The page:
Wizman’s official title is director of special projects and, in addition to Wheels of Love, his purview takes in a new venture – a bike ride in the UK. Oh, and the father of six is also a marathon runner, trains marathon runners, and is also involved in the Tanach Tashach 200 km. relay race, which takes place under the auspices of the Mateh Yehuda Regional Council. This year’s overnight relay race starts only a few hours after the Wheels of Love ride ends. Barely 24 hours after the run, Wizman will board a plane for London to contribute to the inaugural British chapter of the Alyn charity bike ride through the lush verdant rolling landscapes of the Chiltern Hills in southeast England. The man is clearly indefatigable. “It will be a busy time,” he says with more than a touch of understatement.
One of the innovations in the seemingly endless Alyn charity-oriented activity line is AdrenAlyn, a running group for the physically challenged children rehabilitated at Alyn, the members of which are due to complete the five-km. section of next year’s Jerusalem Marathon. “We are also doing skydiving, getting people to jump out of a plane, for Alyn, around Passover time, and there’s the ride in England,” says Wizman.
Wizman’s current berth represents a major career shift. What coaxed him away from his profitable specialist sports outlet – major 2012 break-in notwithstanding – to take on the spiritually rewarding, but highly demanding position at Alyn? “The Alyn Wheels of Love is a legendary brand name. I knew about it from the other side. As a bike shop owner, I had tons of customers who rode for Alyn and, in fact, the 15th ride made a pit stop at my place.
There were also quite a few riders in my neighborhood, and I donated.”
Meanwhile, Alyn began looking for someone to come up with new avenues of raising funds, and Wizman says he was impressed by the hospital’s professionalism even before he came on board. “To be honest, initially, I wasn’t even remotely interested in a job like this but the [recruitment] process was so intricate that I became intrigued. It became an ego thing. There was a series of 12 interviews, and writing samples.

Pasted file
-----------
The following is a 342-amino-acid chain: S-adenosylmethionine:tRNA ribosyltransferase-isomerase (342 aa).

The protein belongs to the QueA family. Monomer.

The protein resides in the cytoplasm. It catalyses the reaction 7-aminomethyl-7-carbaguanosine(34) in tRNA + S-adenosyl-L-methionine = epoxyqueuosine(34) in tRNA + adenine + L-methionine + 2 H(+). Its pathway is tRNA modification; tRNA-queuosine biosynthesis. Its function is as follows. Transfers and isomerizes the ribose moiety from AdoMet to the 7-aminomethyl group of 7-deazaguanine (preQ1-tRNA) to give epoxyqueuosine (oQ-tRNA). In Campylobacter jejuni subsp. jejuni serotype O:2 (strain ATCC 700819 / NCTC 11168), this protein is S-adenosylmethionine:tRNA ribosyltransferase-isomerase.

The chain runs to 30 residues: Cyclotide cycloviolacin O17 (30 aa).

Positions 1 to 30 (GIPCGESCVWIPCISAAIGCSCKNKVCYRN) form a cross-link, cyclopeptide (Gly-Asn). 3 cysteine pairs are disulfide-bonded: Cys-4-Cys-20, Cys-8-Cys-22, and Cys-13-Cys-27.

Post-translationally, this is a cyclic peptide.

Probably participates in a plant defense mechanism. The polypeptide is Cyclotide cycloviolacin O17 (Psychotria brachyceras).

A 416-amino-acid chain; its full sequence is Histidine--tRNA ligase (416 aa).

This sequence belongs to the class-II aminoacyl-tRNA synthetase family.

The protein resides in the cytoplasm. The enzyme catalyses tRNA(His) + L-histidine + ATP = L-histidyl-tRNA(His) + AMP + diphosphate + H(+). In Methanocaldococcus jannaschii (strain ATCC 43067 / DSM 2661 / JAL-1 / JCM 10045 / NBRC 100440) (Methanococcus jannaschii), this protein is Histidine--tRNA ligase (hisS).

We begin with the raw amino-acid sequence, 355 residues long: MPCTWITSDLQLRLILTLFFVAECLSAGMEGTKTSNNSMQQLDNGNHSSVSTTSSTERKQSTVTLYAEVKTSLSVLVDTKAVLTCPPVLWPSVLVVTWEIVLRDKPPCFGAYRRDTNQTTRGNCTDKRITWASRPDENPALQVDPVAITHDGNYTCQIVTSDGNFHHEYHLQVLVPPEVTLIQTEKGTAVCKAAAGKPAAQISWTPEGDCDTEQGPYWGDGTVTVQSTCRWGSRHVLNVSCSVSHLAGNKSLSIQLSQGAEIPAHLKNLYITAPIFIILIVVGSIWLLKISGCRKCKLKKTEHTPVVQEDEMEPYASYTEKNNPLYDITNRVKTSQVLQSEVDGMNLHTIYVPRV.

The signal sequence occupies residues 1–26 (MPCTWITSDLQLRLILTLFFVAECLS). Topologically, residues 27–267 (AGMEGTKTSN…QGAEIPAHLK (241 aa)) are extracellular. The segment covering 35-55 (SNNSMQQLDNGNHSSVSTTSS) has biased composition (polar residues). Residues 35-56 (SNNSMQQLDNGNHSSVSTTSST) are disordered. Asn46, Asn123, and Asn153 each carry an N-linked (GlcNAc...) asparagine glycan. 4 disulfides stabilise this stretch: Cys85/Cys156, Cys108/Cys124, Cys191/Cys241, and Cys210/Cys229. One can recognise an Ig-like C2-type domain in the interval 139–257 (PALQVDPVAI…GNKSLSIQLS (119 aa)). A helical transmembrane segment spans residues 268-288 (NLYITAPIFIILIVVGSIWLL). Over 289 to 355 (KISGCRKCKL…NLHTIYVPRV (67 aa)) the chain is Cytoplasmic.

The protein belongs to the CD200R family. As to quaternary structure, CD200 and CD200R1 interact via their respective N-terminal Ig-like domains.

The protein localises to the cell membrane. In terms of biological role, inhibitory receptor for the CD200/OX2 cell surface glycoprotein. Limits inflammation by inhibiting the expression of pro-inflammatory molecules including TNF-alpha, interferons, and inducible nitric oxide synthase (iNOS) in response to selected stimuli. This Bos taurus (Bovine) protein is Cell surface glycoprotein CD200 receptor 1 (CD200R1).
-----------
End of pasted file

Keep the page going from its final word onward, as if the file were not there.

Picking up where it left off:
It was unbelievable.” Alyn clearly takes personnel selection very seriously. “I worked for the largest law firm in the world, and believe me, their interview process is not remotely close to the Alyn process. By contrast, I can say the salary here is not remotely close to what I was getting as a lawyer,” he adds with a chuckle, without a touch of sarcasm.
Where Alyn is concerned, seeing is truly believing, and inescapably enchanting.
“While I was deliberating about the job, they did something brilliant,” Wizman recalls. “They set me up with Brenda [Hirsch, the resource development department director].
Brenda is one of the most spectacularly warm and, you’d have to say, manipulative people you could ever meet. Once they’d set me up with her, they knew I was putty in their hands.”
Hirsch duly introduced Wizman to the street-level goings on at the hospital, and took him on a tour of the place.